The Design Museum has announced Johanna Agerman Ross as its next chief curator, taking over from current chief curator Justin McGuirk in September 2023.
Agerman Ross joins the Design Museum from her role as curator for 20th Century and contemporary furniture and product design at the Victoria & Albert Museum (V&A), where she has been since 2016.
During her time at the V&A, Agerman Ross curated the permanent gallery Design 1900-Now with Corinna Gardner and the touring international exhibition Plastics: Remaking Our World, in collaboration with Vitra Design Museum, V&A Dundee and the Museum of Art, Architecture and Technology Lisbon.
She also led the new initiative Make Good: Rethinking Material Futures, an annual symposium and display focused on natural and renewable materials in design and architecture, supported by John Makepeace OBE.
This is also not the first time Agerman Ross has worked at the Design Museum, previously working as a researcher there in 2007 and 2008.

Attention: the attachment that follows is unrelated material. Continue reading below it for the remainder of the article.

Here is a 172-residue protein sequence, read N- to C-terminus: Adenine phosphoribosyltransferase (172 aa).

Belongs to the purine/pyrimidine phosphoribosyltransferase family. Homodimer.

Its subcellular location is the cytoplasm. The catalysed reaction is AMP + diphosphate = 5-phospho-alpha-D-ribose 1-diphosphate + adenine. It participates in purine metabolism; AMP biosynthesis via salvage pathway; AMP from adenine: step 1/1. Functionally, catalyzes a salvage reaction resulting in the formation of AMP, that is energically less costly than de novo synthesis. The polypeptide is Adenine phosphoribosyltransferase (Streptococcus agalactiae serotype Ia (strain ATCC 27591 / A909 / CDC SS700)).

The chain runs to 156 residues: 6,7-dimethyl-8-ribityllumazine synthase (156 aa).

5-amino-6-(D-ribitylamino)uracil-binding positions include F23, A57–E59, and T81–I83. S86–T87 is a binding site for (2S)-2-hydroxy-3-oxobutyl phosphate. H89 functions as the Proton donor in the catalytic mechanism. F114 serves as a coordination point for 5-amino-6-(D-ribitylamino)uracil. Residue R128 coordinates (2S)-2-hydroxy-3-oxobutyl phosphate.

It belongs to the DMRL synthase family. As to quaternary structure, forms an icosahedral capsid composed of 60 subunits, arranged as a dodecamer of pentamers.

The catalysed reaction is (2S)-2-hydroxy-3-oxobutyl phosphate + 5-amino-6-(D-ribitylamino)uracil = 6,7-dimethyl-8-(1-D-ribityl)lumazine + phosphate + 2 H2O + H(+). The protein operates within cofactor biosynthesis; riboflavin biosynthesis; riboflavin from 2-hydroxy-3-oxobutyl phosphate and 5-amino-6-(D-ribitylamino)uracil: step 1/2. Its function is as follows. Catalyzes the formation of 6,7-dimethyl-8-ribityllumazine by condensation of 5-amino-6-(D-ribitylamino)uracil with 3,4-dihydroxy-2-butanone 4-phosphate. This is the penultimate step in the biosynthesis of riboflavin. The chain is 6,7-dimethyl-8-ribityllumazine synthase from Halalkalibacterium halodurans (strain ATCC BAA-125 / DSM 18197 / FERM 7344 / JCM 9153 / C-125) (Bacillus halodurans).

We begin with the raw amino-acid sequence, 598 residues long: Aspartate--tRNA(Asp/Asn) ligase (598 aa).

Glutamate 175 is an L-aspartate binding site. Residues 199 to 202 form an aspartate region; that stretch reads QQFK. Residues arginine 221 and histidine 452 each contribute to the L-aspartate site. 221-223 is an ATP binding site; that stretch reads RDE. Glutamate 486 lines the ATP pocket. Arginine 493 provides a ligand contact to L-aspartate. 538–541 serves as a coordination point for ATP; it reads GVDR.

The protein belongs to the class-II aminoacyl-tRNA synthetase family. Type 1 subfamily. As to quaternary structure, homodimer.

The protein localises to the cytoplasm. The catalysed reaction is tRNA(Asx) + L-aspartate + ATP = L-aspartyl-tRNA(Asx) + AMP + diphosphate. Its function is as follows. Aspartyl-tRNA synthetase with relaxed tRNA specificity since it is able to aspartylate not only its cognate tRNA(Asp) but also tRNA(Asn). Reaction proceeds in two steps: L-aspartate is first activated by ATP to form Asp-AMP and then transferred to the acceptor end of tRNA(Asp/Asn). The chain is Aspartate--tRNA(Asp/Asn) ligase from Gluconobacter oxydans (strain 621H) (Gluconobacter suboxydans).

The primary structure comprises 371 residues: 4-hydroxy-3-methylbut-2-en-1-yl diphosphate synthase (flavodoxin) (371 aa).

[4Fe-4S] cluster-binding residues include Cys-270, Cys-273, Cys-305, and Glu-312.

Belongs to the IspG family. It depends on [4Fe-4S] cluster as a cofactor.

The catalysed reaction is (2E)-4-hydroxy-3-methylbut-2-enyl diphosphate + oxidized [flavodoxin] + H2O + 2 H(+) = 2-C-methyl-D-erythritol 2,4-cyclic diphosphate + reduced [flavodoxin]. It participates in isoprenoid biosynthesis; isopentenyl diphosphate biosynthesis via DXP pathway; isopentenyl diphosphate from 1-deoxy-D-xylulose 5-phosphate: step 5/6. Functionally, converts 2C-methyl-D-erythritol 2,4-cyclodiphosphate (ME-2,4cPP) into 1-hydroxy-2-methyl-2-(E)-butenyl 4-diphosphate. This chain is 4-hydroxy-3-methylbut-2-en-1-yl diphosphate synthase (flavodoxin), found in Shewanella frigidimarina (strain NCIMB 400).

Agerman Ross is from Sweden and moved to the UK to study a BA in Fashion Promotion at the London College of Fashion, later completing a MA in History of Design at the Royal College of Art.
In addition to her curatorial experience, Ross has worked in design media. She founded the design journal Disegno in 2011, and previously worked as deputy editor of Icon magazine. As she takes up the role at the Design Museum, Agerman Ross will continue to act as director at Disegno.
“Johanna Agerman Ross is hugely respected across the cultural and design sectors. She is a writer, teacher, magazine founder, consultant and curator”, says Design Museum director and CEO Tim Marlow.
“Her experience ranges from museums and academia to publishing and journalism, wide-ranging but rooted in the understanding, exploration and mediation of design. She has all the attributes to be an outstanding chief curator at the Design Museum and I’m very much looking forward to working with her.”
Writer and curator Justin McGuirk, who has been chief curator at the Design Museum since 2015, will be moving into a new role at the museum, leading its research unit Future Observatory.